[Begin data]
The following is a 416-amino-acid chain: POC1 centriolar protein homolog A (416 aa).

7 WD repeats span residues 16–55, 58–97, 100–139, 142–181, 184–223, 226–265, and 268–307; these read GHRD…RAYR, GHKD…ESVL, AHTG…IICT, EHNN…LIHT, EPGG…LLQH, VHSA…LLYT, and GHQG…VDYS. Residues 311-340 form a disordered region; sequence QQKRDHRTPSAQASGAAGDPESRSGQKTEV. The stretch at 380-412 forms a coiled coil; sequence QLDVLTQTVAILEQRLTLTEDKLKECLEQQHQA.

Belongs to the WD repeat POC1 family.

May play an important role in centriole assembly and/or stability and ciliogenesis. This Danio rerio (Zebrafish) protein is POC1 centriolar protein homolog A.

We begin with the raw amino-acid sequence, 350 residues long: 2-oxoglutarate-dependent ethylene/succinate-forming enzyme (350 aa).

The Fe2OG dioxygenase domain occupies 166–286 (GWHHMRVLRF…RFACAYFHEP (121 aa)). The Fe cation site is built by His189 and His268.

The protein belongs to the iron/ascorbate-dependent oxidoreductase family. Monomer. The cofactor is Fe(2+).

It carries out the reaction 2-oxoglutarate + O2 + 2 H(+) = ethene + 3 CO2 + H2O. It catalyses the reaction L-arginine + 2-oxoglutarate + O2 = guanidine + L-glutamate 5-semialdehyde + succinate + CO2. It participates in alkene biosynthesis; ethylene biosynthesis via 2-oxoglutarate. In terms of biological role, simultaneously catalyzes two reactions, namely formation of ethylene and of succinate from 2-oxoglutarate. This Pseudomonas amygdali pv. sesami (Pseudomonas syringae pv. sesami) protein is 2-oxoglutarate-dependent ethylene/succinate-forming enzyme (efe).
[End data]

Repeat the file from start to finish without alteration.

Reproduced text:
The following is a 416-amino-acid chain: POC1 centriolar protein homolog A (416 aa).

7 WD repeats span residues 16–55, 58–97, 100–139, 142–181, 184–223, 226–265, and 268–307; these read GHRD…RAYR, GHKD…ESVL, AHTG…IICT, EHNN…LIHT, EPGG…LLQH, VHSA…LLYT, and GHQG…VDYS. Residues 311-340 form a disordered region; sequence QQKRDHRTPSAQASGAAGDPESRSGQKTEV. The stretch at 380-412 forms a coiled coil; sequence QLDVLTQTVAILEQRLTLTEDKLKECLEQQHQA.

Belongs to the WD repeat POC1 family.

May play an important role in centriole assembly and/or stability and ciliogenesis. This Danio rerio (Zebrafish) protein is POC1 centriolar protein homolog A.

We begin with the raw amino-acid sequence, 350 residues long: 2-oxoglutarate-dependent ethylene/succinate-forming enzyme (350 aa).

The Fe2OG dioxygenase domain occupies 166–286 (GWHHMRVLRF…RFACAYFHEP (121 aa)). The Fe cation site is built by His189 and His268.

The protein belongs to the iron/ascorbate-dependent oxidoreductase family. Monomer. The cofactor is Fe(2+).

It carries out the reaction 2-oxoglutarate + O2 + 2 H(+) = ethene + 3 CO2 + H2O. It catalyses the reaction L-arginine + 2-oxoglutarate + O2 = guanidine + L-glutamate 5-semialdehyde + succinate + CO2. It participates in alkene biosynthesis; ethylene biosynthesis via 2-oxoglutarate. In terms of biological role, simultaneously catalyzes two reactions, namely formation of ethylene and of succinate from 2-oxoglutarate. This Pseudomonas amygdali pv. sesami (Pseudomonas syringae pv. sesami) protein is 2-oxoglutarate-dependent ethylene/succinate-forming enzyme (efe).